As a child, Shobe explored an open storm drain system that was being constructed near his residence.  By 16, Shobe fought fires for the USDA Forest Service and was certified as a scuba diver by multiple agencies.  After learning how to fly helicopters, Shobe got into climbing in his mid-30s inspired by the thousands of climbers who frequented Joshua Tree National Park.  

Stephen has climbed mountains in Southern California, Nevada, France, Germany, Slovakia, Corsica, and Italy, in addition to Mount Aconcagua, Mount Elbrus,  Mount Kosciusko, Mount Kilimanjaro, and Denali.  

Shobe was part of Expedition Denali, a group of African American climbers who became the first group of Black climbers to summit Denali.  Their accomplishment is the subject of a documentary called An American Ascent available on Amazon.

Pioneer Climbing

With Elliott Boston III and Philip Henderson, Shobe co-founded Pioneer Climbing Expedition (PCE) - a team of climbers determined to be the first group of African Americans to climb the highest summits on all seven continents:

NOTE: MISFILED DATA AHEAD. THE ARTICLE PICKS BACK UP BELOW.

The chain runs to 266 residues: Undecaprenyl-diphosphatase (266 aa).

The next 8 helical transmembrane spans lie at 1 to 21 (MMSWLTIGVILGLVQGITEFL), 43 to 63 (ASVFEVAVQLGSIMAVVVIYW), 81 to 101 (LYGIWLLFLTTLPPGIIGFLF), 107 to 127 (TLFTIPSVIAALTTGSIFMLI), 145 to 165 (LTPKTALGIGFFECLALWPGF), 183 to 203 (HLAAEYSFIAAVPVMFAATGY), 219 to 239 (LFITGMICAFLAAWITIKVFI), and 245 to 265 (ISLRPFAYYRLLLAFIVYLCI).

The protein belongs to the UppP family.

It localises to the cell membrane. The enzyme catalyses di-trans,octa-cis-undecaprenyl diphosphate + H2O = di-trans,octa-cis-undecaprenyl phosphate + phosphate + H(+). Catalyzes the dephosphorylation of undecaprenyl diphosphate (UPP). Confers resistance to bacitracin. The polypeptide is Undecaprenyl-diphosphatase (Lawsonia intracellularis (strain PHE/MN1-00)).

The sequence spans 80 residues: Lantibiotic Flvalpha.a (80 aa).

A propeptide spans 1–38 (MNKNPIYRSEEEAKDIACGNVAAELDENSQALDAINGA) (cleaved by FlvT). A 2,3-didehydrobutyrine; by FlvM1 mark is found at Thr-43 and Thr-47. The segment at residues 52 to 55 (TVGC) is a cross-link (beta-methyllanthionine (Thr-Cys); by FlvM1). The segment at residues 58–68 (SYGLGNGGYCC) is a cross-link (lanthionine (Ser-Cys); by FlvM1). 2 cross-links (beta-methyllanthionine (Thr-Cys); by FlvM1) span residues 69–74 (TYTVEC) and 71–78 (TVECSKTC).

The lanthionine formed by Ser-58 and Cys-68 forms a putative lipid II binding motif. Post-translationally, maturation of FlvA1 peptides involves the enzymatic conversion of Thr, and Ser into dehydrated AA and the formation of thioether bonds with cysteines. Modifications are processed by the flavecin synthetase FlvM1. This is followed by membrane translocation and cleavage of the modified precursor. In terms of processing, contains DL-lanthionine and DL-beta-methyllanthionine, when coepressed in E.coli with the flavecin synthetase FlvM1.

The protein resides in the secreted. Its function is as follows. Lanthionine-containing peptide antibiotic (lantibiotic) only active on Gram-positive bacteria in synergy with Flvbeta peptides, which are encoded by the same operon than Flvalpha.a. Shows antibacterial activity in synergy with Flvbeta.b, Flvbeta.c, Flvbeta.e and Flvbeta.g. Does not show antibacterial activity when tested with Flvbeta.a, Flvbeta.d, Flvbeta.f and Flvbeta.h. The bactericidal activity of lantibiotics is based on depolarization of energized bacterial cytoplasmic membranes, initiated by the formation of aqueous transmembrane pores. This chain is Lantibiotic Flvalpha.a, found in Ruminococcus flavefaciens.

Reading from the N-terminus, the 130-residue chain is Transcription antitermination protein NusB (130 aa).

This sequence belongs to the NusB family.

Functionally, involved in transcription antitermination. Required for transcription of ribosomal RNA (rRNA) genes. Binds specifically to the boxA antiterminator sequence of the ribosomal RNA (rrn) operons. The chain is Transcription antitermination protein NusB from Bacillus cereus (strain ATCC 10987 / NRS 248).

1.    Mount Aconcagua (22,830 feet) in Argentina
2.    Denali (20,320 feet) in Alaska
3.    Mount Elbrus (18,510 feet) in Russia
4.    Mount Everest (29,028 feet) in Nepal
5.    Mount Kilimanjaro (19,334 feet) in Tanzania
6.    Mount Kosciusko (7,310 feet) in Australia
7.    Mount Vinson Massif (16,050 feet) in Antarctica

Thus far, they have climbed Mount Aconcagua (February, 2002), Mount Elbrus (August, 2003), Mount Kosciusko (March, 2008), Denali, and Mount Kilimanjaro (February, 2008).  

PCE holds clinics at local schools, trying to expose children to the great outdoors.  A goal of PCE is to “awaken minorities to the many types of nontraditional outdoor sports.”  PCE seeks to turn disenfranchised urban youth on to rock-climbing, mountaineering, hiking, mountain biking, rafting, and canoeing.  

Despite his efforts to diversify outdoor recreation, Shobe is a realist about what matters on the mountain.  "I've been trying to encourage diversity in the outdoors [for over a decade] . . . But at the end of the day, the mountain, the outdoors—it doesn't really care if you're black, white, blue, or green."